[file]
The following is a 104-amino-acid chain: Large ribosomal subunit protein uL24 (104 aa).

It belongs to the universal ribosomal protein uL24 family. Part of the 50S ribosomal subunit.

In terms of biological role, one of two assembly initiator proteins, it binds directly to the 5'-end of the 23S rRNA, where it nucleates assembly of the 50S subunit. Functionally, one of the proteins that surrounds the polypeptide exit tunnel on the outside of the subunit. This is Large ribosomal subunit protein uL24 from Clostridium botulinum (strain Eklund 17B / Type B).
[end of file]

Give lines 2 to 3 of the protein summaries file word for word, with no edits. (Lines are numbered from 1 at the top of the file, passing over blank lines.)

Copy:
It belongs to the universal ribosomal protein uL24 family. Part of the 50S ribosomal subunit.

In terms of biological role, one of two assembly initiator proteins, it binds directly to the 5'-end of the 23S rRNA, where it nucleates assembly of the 50S subunit. Functionally, one of the proteins that surrounds the polypeptide exit tunnel on the outside of the subunit. This is Large ribosomal subunit protein uL24 from Clostridium botulinum (strain Eklund 17B / Type B).